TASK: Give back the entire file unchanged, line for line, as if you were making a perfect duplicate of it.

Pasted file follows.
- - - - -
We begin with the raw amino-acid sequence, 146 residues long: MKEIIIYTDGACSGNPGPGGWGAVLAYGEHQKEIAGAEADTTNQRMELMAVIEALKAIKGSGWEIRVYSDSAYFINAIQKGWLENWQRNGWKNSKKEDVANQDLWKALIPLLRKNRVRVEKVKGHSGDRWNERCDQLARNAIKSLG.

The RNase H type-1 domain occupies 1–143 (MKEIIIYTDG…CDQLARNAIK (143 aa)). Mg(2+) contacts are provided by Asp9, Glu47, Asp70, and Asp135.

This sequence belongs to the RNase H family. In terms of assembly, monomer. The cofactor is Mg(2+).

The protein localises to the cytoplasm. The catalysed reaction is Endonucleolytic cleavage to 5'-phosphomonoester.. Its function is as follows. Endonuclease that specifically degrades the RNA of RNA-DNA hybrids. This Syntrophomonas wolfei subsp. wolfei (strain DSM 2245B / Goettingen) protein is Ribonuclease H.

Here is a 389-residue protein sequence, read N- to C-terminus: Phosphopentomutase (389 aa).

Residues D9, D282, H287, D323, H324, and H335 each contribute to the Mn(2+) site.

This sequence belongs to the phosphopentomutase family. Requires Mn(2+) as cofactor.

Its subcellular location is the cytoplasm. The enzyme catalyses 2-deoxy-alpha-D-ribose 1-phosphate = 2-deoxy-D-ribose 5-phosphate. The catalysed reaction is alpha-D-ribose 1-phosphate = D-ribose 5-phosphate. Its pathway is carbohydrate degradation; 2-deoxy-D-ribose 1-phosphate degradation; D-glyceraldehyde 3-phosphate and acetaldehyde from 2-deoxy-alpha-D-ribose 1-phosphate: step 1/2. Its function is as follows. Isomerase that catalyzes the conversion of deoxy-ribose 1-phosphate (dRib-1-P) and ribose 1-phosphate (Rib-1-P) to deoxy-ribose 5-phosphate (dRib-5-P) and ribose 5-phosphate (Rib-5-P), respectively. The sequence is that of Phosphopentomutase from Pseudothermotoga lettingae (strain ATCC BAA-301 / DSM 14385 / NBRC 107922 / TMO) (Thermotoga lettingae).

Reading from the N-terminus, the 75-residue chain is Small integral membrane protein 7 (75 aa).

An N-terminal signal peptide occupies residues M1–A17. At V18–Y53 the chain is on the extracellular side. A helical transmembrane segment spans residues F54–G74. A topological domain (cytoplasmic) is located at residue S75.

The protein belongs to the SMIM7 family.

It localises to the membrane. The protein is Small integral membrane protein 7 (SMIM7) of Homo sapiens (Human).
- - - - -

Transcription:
We begin with the raw amino-acid sequence, 146 residues long: MKEIIIYTDGACSGNPGPGGWGAVLAYGEHQKEIAGAEADTTNQRMELMAVIEALKAIKGSGWEIRVYSDSAYFINAIQKGWLENWQRNGWKNSKKEDVANQDLWKALIPLLRKNRVRVEKVKGHSGDRWNERCDQLARNAIKSLG.

The RNase H type-1 domain occupies 1–143 (MKEIIIYTDG…CDQLARNAIK (143 aa)). Mg(2+) contacts are provided by Asp9, Glu47, Asp70, and Asp135.

This sequence belongs to the RNase H family. In terms of assembly, monomer. The cofactor is Mg(2+).

The protein localises to the cytoplasm. The catalysed reaction is Endonucleolytic cleavage to 5'-phosphomonoester.. Its function is as follows. Endonuclease that specifically degrades the RNA of RNA-DNA hybrids. This Syntrophomonas wolfei subsp. wolfei (strain DSM 2245B / Goettingen) protein is Ribonuclease H.

Here is a 389-residue protein sequence, read N- to C-terminus: Phosphopentomutase (389 aa).

Residues D9, D282, H287, D323, H324, and H335 each contribute to the Mn(2+) site.

This sequence belongs to the phosphopentomutase family. Requires Mn(2+) as cofactor.

Its subcellular location is the cytoplasm. The enzyme catalyses 2-deoxy-alpha-D-ribose 1-phosphate = 2-deoxy-D-ribose 5-phosphate. The catalysed reaction is alpha-D-ribose 1-phosphate = D-ribose 5-phosphate. Its pathway is carbohydrate degradation; 2-deoxy-D-ribose 1-phosphate degradation; D-glyceraldehyde 3-phosphate and acetaldehyde from 2-deoxy-alpha-D-ribose 1-phosphate: step 1/2. Its function is as follows. Isomerase that catalyzes the conversion of deoxy-ribose 1-phosphate (dRib-1-P) and ribose 1-phosphate (Rib-1-P) to deoxy-ribose 5-phosphate (dRib-5-P) and ribose 5-phosphate (Rib-5-P), respectively. The sequence is that of Phosphopentomutase from Pseudothermotoga lettingae (strain ATCC BAA-301 / DSM 14385 / NBRC 107922 / TMO) (Thermotoga lettingae).

Reading from the N-terminus, the 75-residue chain is Small integral membrane protein 7 (75 aa).

An N-terminal signal peptide occupies residues M1–A17. At V18–Y53 the chain is on the extracellular side. A helical transmembrane segment spans residues F54–G74. A topological domain (cytoplasmic) is located at residue S75.

The protein belongs to the SMIM7 family.

It localises to the membrane. The protein is Small integral membrane protein 7 (SMIM7) of Homo sapiens (Human).